View of Cape Schmidt
|Offshore water bodies||Chukchi Sea|
Cape Schmidt (Russian: Мыс Шми́дта; Mys Shmidta or Мыс Отто Шмидта; Mys Otto Shmidta; Chukchi: Ир-Каппея ; Il-Kappeya) is a headland in the Chukchi Sea, part of Iultinsky District of the Chukotka Autonomous Okrug, Russian Federation.
An abandoned military base sits on the coast of the headland. Photos of it in its present state are available at https://www.wired.com/2016/12/andrey-shapran-cape-north-soviet-base-russia/ on the Web.
A Neolithic site of ancient marine hunters was found on the shore of Cape Schmidt. There are remains of ancient huts at the foot of the cliffs on the western side and there was an ancient Chukchi fortification at the top.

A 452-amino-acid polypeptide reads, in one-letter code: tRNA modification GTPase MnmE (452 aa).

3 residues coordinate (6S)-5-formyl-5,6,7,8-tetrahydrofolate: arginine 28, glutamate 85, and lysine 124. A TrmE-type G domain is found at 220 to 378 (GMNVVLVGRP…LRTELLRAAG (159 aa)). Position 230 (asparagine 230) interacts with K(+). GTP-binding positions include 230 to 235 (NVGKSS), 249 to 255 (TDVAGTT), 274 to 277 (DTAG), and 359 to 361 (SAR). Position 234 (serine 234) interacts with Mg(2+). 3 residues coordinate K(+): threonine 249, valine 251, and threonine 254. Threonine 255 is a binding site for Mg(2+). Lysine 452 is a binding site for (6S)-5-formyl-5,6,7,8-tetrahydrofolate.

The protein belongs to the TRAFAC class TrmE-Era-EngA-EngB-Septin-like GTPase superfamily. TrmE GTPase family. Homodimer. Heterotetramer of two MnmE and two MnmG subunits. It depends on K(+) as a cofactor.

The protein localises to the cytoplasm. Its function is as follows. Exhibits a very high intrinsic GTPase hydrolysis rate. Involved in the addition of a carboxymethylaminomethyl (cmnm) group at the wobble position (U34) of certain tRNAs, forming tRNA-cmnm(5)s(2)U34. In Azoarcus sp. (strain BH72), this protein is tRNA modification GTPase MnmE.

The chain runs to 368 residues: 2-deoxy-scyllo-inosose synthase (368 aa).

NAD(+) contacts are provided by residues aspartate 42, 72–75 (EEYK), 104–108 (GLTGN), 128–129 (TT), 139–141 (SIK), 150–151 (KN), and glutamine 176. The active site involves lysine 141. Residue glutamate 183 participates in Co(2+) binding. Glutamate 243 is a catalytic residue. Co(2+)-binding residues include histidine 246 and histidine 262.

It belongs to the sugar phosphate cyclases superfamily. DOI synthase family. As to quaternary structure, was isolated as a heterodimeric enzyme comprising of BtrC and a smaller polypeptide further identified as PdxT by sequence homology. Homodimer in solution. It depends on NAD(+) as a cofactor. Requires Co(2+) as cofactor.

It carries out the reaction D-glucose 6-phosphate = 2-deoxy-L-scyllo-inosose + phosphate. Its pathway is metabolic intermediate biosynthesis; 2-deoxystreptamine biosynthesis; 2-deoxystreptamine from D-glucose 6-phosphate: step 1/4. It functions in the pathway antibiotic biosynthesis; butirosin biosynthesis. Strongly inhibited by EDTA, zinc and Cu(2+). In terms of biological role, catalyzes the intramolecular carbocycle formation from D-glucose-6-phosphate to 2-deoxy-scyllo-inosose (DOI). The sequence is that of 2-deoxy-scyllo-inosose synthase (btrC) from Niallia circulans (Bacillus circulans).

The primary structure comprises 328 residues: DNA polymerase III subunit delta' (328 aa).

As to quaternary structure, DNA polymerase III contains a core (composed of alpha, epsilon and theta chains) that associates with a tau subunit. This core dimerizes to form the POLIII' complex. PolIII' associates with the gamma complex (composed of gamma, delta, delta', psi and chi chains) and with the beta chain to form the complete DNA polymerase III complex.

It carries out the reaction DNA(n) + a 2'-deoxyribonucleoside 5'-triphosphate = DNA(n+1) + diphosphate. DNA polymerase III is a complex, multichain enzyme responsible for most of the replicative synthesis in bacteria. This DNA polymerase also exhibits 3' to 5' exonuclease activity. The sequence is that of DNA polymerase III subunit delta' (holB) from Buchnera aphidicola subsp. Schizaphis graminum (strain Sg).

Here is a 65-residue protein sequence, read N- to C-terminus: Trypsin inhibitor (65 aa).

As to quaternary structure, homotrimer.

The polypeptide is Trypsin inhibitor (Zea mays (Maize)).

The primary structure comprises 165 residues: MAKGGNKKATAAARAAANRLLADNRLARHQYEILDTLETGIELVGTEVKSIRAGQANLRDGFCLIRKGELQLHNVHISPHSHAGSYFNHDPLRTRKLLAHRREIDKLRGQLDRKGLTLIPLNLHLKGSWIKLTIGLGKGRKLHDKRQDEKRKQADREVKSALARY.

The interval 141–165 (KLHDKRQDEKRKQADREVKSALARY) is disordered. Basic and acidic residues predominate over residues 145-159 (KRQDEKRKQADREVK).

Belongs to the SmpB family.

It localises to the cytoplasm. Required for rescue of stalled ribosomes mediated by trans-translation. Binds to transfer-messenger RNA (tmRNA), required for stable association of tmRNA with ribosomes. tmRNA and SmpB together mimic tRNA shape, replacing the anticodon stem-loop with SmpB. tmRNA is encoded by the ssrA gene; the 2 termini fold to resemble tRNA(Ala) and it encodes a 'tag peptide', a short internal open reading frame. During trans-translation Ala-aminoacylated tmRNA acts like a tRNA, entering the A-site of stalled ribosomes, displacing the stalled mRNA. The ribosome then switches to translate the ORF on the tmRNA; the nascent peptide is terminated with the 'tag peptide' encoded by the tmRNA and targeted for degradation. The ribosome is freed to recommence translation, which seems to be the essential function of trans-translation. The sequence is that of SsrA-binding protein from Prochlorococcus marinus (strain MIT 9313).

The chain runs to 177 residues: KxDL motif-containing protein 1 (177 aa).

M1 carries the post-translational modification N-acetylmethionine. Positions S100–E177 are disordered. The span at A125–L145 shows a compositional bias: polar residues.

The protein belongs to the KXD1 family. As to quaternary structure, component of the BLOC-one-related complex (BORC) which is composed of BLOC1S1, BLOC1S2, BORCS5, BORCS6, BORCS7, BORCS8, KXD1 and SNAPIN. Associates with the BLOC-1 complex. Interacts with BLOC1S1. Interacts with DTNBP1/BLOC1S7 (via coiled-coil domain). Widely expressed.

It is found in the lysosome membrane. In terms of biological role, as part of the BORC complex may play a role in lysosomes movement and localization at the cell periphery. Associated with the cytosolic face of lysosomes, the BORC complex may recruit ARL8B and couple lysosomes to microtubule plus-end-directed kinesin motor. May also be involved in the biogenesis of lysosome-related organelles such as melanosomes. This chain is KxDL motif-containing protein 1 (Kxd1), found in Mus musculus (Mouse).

The local name of the landhead was Il-Kappeya, meaning "Walrus constipation" in the Chukchi language. James Cook named the headland 'Cape North' in 1778 when he sailed through the Bering Strait and into the Chukchi Sea, demonstrating to people in Europe and North America that Russia and Alaska were separated. The cape was later renamed after Soviet scientist and first head of the Chief Directorate of the Northern Sea Route, Otto Schmidt.
- J. C. Beaglehole. The Life of Captain James Cook.
- M. C. Serreze and R. G. Barry. The Arctic Climate System
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